The ultimate multi-messenger application. Handles MSNM, Y!IM, AIM, ICQ, GTalk, Jabber, IRC, and a whole host of smaller services. Moreover, it’s just about the most customizable instant messaging app I’ve ever used, on any patform.

Quicksilver
Quicksilver is a launcher and then some. It doesn’t just let you quickly find and open documents and applications; it lets you do anything to them, with just a few key presses. I still have yet to fully discover its potential.

TextWrangler
Nice text editor, especially for programmers, webmasters, and power-users.

Punakea
MacOS file tagger and tag-based file browser. Stores tags in meta data so they can still be searched with Spotlight.

Growl
Global notification app. Many of the programs on this list support Growl notifications, and more applications add Growl support every day.

7zX
On windows, 7Z has always been one of my “urgent apps” whenever I reinstall. 7zX holds the same spot for OS X.

Xcode
I know, I know, it’s cheating, but hey, you do have to manually install it. And besides, it’s required for Fink.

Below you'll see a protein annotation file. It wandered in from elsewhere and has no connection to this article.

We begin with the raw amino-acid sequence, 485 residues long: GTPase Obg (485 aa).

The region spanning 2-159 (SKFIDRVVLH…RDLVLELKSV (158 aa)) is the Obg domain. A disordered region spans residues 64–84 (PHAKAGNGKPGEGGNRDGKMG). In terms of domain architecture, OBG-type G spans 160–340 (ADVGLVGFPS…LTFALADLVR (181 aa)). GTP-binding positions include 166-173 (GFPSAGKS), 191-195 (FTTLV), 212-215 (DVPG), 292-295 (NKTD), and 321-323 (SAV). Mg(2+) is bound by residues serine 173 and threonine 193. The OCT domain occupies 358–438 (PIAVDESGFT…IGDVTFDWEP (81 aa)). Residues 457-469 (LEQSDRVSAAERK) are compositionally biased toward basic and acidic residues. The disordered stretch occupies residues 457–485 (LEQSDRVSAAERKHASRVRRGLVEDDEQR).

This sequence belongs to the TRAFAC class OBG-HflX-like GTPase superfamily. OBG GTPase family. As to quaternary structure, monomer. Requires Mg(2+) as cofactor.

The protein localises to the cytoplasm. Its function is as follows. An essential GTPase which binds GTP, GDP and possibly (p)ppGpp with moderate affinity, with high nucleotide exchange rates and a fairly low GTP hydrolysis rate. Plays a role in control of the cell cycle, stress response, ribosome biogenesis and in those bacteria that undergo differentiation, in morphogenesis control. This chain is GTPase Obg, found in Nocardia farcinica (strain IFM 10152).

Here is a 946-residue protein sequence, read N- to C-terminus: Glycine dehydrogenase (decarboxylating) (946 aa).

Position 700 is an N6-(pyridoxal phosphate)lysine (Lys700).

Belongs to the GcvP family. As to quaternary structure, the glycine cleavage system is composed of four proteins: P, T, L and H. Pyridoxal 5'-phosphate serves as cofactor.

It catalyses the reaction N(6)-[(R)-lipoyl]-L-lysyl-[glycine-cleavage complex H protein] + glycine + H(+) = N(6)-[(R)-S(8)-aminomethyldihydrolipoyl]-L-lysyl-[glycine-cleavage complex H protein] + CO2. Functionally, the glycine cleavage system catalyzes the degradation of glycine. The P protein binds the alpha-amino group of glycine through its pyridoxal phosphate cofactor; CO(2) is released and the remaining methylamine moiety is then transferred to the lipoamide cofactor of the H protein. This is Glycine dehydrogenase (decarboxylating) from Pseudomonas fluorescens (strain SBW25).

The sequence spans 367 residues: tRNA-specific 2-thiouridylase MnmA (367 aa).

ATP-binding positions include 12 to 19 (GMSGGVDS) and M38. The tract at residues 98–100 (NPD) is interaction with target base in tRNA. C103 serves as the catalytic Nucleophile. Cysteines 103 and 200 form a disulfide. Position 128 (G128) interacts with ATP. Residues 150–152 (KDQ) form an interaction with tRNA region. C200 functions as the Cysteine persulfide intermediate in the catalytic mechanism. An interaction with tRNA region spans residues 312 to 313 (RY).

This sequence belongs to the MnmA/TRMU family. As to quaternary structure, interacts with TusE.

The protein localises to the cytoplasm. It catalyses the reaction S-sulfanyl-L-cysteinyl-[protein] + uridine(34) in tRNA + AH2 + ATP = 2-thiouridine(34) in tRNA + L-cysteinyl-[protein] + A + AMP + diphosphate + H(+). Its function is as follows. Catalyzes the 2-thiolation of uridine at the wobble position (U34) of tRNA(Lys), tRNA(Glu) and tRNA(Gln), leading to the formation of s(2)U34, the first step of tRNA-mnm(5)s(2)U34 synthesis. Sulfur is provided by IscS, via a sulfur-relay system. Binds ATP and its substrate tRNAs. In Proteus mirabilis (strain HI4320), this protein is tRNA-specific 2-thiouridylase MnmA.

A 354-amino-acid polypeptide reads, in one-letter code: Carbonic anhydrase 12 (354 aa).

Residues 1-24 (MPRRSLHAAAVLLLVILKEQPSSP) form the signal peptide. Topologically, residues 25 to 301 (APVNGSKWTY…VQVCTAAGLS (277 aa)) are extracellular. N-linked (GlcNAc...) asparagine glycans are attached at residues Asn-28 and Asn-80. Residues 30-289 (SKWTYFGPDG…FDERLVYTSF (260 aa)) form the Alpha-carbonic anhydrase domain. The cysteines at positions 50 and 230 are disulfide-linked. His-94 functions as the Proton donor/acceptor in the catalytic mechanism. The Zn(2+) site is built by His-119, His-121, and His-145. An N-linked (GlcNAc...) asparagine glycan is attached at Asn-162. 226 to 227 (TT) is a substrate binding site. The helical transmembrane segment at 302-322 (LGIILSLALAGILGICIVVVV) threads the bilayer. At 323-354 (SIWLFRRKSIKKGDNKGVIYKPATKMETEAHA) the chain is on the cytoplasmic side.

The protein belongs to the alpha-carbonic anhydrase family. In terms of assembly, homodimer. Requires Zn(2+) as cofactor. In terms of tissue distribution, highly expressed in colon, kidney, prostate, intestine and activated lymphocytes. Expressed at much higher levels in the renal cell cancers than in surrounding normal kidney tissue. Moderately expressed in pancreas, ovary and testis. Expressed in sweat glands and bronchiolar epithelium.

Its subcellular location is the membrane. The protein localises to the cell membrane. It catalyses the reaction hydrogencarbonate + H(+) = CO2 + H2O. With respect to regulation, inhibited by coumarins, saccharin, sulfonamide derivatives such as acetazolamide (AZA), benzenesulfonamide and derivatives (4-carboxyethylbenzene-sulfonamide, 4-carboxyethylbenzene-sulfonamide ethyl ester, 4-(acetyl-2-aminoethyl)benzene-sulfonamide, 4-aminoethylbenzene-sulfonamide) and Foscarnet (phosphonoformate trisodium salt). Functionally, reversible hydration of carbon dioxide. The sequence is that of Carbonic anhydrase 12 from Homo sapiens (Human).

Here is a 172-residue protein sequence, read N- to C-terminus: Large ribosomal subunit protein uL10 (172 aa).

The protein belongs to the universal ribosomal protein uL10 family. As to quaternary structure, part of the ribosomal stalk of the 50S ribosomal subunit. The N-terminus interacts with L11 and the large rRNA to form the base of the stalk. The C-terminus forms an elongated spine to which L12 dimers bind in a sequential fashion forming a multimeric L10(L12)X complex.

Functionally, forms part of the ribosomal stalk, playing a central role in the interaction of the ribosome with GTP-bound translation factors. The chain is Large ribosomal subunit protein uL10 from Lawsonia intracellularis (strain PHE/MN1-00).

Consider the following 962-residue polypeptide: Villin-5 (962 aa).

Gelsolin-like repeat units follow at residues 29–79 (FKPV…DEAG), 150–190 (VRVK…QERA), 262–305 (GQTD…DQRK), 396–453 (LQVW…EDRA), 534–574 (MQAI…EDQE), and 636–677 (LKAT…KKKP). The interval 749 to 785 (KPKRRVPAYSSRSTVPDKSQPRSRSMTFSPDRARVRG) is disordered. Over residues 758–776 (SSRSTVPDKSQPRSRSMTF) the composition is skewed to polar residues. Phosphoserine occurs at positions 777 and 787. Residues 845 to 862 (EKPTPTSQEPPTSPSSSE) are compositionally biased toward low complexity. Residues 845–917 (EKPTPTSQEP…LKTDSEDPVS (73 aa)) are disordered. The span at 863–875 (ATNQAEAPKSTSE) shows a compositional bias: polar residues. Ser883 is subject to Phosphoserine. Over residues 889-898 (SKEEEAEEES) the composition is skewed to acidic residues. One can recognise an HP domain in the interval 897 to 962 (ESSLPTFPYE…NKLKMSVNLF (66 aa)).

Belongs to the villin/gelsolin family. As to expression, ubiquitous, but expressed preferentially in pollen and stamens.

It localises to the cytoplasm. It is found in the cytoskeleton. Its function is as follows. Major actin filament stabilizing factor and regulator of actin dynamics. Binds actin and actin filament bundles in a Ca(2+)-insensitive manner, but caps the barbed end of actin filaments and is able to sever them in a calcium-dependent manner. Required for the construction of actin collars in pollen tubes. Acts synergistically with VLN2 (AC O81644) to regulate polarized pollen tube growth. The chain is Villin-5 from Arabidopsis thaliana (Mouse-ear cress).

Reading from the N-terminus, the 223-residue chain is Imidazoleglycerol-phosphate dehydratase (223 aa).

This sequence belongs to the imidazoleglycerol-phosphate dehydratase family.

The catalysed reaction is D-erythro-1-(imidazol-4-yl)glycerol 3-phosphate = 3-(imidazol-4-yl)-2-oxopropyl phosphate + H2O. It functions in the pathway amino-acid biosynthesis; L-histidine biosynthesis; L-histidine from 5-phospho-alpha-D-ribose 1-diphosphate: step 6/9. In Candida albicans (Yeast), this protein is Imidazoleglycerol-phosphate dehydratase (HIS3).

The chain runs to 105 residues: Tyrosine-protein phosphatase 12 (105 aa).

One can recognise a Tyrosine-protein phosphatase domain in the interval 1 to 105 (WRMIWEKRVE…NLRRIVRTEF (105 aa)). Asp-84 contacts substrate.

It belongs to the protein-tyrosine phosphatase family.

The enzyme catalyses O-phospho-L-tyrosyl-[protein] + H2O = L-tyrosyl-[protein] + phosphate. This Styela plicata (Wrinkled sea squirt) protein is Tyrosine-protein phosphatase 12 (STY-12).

X11
Again, I know, it comes with MacOS, but again, it must be installed seperately. X11 is found in the “optional installs” package on your MacOS disk, and it allows you to run graphical Linux applications on your Mac, side-by-side with Mac applications (programs such as OpenOffice, the GIMP, and Inkscape.)

NeoOffice
A pure Aqua port of OpenOffice. It’s got some quirks, and it tends to be a couple of steps behind the official OpenOffice tree, but it’s still a very solid port.

VLC
VLC isn’t just a multimedia player; it’s an omnimedia player. I’ve only run into a couple of files in my life that VLC can’t play; and even when multiple players will play the same file, VLC usually does so with better quality, less resource usage, in fullscreen (unlike unregistered Quicktime), and for free.

Fink
Fink is the Darwin package manager, like apt or yum (in fact, it’s a forked port of apt to Darwin.) It’s a command-line tool you can use to install and update the thousands of standard (free) packages that have been ported to Darwin.

FinkCommander
For those squeemish at the command line, there’s FinkCommander, which puts a nice graphical interface over top of Fink. Heck, I love the command line, but I still use this instead of fink itself 90% of the time.

FruitMenu (payware)
One of the few pay apps on my list, FruitMenu is well worth the price. It lets you turn your Apple menu into, well, something that’s actually useful for stuff. There’s a free demo, so check it out.

FileZilla 3.0 beta
The famous FTP client for Windows has in its third generation finally been ported to the Mac – and the people rejoiced. My all-time favorite Windows FTP client is finally available, and completely free, for the Mac (and, for that matter, Linux as well!)

Chmox